Motto: Omne solum patria
Motto Translation: Every land is a man's country.


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Biles Family Crest Products


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Biles Family Crest Products




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See Also


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See Also




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Citations


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Citations



    Other References

    1. Bardsley, C.W. A Dictionary of English and Welsh Surnames: With Special American Instances. Wiltshire: Heraldry Today, 1901. Print. (ISBN 0-900455-44-6).
    2. Hitching, F.K and S. Hitching. References to English Surnames in 1601-1602. Walton On Thames: 1910. Print. (ISBN 0-8063-0181-3).
    3. Bradford, William. History of Plymouth Plantation 1620-1647 Edited by Samuel Eliot Morrison 2 Volumes. New York: Russell and Russell, 1968. Print.
    4. Innes, Thomas and Learney. The Tartans of the Clans and Families of Scotland 1st Edition. Edinburgh: W & A. K. Johnston Limited, 1938. Print.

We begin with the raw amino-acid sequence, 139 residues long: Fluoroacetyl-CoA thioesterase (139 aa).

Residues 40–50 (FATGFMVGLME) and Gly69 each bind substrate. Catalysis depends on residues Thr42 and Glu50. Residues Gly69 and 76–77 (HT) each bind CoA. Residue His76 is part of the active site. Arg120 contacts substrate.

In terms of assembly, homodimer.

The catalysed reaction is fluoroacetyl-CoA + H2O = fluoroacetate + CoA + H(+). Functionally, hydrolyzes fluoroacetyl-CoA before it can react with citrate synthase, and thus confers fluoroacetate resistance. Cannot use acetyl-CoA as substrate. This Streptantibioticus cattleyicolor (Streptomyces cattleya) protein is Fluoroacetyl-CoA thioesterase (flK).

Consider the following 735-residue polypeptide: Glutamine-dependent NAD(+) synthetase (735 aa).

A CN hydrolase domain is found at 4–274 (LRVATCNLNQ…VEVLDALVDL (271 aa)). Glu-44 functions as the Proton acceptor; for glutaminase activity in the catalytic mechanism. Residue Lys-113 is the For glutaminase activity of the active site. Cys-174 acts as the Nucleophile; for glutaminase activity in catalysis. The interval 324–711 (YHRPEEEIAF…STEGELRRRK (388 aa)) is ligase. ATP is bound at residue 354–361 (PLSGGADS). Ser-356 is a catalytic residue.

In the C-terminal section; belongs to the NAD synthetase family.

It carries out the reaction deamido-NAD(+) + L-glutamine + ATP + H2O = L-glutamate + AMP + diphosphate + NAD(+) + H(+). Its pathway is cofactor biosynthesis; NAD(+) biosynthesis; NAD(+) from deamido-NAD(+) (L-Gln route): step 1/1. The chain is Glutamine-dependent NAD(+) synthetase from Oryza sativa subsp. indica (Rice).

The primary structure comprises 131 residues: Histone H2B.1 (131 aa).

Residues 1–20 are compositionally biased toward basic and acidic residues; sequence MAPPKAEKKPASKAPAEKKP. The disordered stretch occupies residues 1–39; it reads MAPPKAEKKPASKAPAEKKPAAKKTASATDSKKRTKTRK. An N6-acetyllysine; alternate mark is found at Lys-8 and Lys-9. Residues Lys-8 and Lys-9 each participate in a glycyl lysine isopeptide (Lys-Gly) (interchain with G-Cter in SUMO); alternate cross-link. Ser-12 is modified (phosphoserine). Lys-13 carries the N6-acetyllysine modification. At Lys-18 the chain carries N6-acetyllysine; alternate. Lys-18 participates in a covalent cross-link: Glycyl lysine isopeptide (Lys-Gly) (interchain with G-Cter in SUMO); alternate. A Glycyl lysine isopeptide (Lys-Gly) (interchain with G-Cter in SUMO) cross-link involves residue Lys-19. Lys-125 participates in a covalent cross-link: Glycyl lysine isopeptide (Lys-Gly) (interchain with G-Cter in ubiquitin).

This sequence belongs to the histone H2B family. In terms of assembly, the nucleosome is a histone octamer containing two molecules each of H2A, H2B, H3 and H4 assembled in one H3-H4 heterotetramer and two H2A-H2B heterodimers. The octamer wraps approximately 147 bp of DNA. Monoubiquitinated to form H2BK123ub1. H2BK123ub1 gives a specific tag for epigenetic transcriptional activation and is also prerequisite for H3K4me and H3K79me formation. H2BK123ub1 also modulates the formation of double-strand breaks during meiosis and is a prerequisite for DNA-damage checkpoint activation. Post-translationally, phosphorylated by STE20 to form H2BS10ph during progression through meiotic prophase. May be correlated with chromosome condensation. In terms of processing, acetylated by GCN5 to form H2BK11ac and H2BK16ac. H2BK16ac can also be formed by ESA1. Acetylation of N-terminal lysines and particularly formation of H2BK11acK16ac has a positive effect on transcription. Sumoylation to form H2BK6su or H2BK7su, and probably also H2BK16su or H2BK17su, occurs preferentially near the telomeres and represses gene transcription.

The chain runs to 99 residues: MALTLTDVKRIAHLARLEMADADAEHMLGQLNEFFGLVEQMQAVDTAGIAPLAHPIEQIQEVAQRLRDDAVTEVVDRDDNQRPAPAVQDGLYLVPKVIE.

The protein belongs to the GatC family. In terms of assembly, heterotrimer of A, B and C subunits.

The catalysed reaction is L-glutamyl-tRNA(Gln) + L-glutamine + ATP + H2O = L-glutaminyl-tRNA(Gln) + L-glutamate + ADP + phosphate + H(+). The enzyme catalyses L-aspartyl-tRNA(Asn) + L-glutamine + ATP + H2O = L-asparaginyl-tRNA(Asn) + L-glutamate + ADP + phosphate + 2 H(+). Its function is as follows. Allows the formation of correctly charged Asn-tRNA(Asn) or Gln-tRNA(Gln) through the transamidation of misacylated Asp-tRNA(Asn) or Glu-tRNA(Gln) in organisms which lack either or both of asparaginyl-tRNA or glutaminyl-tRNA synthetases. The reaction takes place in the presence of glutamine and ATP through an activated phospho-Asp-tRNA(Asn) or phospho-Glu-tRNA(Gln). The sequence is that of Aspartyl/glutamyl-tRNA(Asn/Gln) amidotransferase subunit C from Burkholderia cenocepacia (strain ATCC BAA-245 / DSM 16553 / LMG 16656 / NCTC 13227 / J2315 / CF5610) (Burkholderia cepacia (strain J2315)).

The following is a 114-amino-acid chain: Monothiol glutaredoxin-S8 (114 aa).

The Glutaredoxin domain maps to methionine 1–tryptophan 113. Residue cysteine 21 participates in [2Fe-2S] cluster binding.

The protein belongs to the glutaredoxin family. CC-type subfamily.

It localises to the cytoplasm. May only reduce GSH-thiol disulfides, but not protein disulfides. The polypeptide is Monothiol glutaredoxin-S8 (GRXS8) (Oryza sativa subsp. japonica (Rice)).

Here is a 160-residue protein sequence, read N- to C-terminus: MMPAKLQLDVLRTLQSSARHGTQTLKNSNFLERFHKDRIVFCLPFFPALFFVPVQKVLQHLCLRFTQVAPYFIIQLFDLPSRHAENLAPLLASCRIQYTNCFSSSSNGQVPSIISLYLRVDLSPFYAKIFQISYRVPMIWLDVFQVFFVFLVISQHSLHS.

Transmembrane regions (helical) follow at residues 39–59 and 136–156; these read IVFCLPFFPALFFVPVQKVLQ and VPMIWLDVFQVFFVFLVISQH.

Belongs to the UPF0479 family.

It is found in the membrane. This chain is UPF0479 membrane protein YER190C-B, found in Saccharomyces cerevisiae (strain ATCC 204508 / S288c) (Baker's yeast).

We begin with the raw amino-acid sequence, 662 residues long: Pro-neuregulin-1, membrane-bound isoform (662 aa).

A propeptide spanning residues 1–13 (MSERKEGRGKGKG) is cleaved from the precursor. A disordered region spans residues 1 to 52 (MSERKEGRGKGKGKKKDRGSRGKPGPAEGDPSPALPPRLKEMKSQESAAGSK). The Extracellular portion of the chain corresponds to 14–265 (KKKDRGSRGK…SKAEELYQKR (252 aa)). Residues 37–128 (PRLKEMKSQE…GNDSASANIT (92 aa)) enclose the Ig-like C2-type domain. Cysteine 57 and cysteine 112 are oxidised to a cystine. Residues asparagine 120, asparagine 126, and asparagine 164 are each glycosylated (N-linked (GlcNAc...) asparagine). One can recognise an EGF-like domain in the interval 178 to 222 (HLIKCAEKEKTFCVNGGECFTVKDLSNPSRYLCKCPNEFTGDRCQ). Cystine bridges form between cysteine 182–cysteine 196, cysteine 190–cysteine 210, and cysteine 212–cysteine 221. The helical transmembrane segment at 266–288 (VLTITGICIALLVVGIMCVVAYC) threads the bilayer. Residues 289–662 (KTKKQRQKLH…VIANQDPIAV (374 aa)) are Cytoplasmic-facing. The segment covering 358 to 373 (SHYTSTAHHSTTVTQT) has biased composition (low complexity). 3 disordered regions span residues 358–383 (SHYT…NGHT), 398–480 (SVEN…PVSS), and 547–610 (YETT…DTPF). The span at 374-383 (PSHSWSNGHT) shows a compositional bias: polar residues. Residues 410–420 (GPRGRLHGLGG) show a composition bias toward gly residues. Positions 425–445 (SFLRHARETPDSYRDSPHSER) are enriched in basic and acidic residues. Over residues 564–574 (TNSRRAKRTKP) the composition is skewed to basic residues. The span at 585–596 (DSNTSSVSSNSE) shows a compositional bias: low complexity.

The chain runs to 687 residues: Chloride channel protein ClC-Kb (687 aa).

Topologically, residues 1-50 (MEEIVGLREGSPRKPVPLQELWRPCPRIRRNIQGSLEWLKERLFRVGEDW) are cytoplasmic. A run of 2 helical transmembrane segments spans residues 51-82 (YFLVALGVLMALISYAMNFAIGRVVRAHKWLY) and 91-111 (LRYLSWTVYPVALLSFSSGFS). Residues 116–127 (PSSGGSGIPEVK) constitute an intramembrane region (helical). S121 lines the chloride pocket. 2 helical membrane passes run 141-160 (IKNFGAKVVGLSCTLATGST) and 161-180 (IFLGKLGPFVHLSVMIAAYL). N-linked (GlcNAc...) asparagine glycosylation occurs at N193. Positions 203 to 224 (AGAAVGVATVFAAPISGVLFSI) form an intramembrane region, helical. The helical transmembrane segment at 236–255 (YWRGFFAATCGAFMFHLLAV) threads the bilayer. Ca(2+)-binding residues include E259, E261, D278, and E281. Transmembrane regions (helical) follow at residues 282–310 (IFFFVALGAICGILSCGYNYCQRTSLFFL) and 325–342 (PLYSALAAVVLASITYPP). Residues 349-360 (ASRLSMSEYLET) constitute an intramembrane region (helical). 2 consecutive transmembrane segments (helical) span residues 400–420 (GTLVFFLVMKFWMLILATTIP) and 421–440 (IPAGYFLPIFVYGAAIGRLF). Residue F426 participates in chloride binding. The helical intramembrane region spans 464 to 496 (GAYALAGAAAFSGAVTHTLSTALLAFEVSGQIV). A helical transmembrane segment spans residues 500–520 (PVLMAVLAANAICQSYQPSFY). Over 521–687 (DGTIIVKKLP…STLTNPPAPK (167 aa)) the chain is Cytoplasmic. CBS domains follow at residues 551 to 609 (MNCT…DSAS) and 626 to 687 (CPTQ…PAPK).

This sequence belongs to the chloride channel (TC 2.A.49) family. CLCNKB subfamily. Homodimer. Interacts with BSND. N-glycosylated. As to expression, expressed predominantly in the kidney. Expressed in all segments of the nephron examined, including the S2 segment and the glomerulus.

5. Virkus, Frederick A. Ed. Immigrant Ancestors A List of 2,500 Immigrants to America Before 1750. Baltimore: Genealogical Publishing, 1964. Print.
    6. Crispin, M. Jackson and Leonce Mary. Falaise Roll Recording Prominent Companions of William Duke of Normandy at the Conquest of England. Baltimore: Genealogical Publishing. Print.
    7. Bolton, Charles Knowles. Bolton's American Armory. Baltimore: Heraldic Book Company, 1964. Print.
    8. Zieber, Eugene. Heraldry in America. Philadelphia: Genealogical Publishing Co. Print.
    9. Thirsk, Joan. The Agrarian History of England and Wales. Cambridge: Cambridge University Press: 7 Volumes. Print.
    10. Hanks, Hodges, Mills and Room. The Oxford Names Companion. Oxford: Oxford University Press, 2002. Print. (ISBN 0-19-860561-7).
    11. ...

    The Biles Family Crest was acquired from the Houseofnames.com archives. The Biles Family Crest was drawn according to heraldic standards based on published blazons. We generally include the oldest published family crest once associated with each surname.

    This page was last modified on 25 February 2016 at 14:41.